Saudi Arabia’s General Entertainment Authority (GEA) preemptively shut down what was expected to be the opening of the first-ever “halal” pop-up nightclub in the conservative Muslim country, arguing that it had never given the green light for the event in the coastal city of Jeddah.
In a statement posted on its official Twitter account, the Saudi agency announced the opening of an investigation into the videos disseminated online purportedly advertising the interior of what was to be the nightclub’s venue, Al Jazeera reported on Thursday.
Via Twitter, the GEA wrote, “According to information provided to the GEA, the event (Project X) is in violation of the legal procedures and regulations in force, and has not been authorized by the body.”
The GEA had “originally issued a license for another event,” it reportedly continued. “Its contractor then took advantage of an extension of that license to commit these serious and unacceptable violations.”
GEA reportedly put the breaks on the event, scheduled for last Thursday, ahead of the arrival of its headline act: American singer Ne-Yo.
Before the decision by Saudi authorities, Arabian Business (AB) described that pop-up event as a component of the nightclub White, which also has venues in Dubai and Beirut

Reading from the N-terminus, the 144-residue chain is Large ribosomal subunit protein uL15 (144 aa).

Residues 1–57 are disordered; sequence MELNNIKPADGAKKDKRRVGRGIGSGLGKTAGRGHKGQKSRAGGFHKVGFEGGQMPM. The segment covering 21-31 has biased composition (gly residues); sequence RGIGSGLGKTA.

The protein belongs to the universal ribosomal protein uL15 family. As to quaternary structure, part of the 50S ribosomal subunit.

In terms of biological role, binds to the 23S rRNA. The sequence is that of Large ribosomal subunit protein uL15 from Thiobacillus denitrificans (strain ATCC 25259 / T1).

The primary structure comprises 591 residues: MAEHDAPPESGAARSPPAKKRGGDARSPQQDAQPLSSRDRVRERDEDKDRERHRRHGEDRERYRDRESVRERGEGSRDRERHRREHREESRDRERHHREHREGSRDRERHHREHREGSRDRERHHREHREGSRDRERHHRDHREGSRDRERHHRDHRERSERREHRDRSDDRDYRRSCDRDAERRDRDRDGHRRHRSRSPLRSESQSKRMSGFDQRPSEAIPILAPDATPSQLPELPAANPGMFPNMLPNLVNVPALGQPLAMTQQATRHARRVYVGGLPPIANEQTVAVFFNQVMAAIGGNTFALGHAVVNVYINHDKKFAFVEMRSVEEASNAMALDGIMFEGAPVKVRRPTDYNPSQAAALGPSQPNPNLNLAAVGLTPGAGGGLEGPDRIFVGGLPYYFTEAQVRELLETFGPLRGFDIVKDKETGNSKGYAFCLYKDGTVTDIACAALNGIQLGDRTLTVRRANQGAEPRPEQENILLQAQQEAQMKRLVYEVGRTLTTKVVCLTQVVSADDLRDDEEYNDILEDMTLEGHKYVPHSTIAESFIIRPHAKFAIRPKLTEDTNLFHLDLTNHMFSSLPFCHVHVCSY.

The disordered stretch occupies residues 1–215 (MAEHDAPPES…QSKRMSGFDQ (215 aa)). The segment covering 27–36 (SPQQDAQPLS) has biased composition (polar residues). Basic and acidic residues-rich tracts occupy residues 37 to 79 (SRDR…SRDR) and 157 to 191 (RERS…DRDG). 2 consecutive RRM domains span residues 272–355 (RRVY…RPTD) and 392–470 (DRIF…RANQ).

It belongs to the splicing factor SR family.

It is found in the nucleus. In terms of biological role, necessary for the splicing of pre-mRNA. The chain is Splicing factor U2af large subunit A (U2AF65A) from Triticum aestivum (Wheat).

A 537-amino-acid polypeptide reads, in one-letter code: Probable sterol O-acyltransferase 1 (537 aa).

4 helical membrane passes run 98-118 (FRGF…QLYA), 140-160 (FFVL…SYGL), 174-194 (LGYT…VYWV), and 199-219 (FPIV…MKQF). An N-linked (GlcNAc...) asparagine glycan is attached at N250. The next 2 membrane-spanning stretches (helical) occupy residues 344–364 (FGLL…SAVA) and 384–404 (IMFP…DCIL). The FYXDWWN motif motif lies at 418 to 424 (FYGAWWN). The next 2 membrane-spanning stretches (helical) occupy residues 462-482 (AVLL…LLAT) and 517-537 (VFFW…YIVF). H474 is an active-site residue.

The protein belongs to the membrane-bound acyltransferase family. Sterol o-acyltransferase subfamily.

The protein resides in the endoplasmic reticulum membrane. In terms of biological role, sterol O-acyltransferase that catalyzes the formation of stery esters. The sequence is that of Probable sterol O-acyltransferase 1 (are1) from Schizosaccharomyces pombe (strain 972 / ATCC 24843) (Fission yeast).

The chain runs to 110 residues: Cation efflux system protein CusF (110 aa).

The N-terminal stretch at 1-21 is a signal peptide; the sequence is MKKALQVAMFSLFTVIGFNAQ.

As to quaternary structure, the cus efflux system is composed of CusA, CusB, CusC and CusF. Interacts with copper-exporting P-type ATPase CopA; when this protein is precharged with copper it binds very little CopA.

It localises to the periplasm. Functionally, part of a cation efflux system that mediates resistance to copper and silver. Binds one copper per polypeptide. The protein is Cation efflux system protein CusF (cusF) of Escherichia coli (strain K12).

In April, AB indicated the Jeddah venue would open “as a high-end café and lounge” on the waterfront.
“White café will be more high-end … with high-end decoration,” the CEO of the company that owns White — Addmind Hospitality Group — said at the time.
On Thursday, Al Jazeera reported:
US singer Ne-Yo was going to perform in the opening night on Thursday, according to the White Saudi Arabia Facebook page advertising the event. As per the ad, the club’s opening times would be between 10pm and 3am, with tickets priced between 500-1,000 Saudi riyals, or $133-$266.
The reported opening drew a wide range of reactions on social media, with some users applauding it as part of Crown Prince Mohammed bin Salman’s reform plan to modernize the conservative kingdom, despite a severe crackdown on activists and human rights defenders.
Others had scoffed at the idea of a “halal nightclub”, calling it an oxymoron, despite the venue being touted by its apparent organizers as an alcohol-free club. Several reports had said that photography would be strictly prohibited inside the venue, as well as revelers under the age of 18.
Some social media users agreed with the strict Sunni kingdom’s decision to shut down the event, arguing that it violated Saudi Arabia’s Islamic identity and traditions.
“The dress code was listed as ‘smart casual,’ indicating that attendees would not need to adhere to the country’s strict regulations on clothes, including the abaya worn by women,” Euro News noted.
Under an Arabic-language hashtag that translates to “I don’t accept forbidden acts on Jeddah beach,” people on social media decried what they described as exotic imports corrupting the Sunni kingdom, home to the holiest city in Islam, Mecca.
Some news outlets described the pop-up event as being part of e reforms promised by Crown Prince Mohammed bin Salman, or MBS.
“The plan calls for opening the Saudi kingdom to the world. Saudi Arabia has recently allowed women to drive and lifted the ban on cinemas and artistic festivals,” Morocco World News noted.
It appears that GEA officials, however, did not get the memo about MBS’s so-called reforms.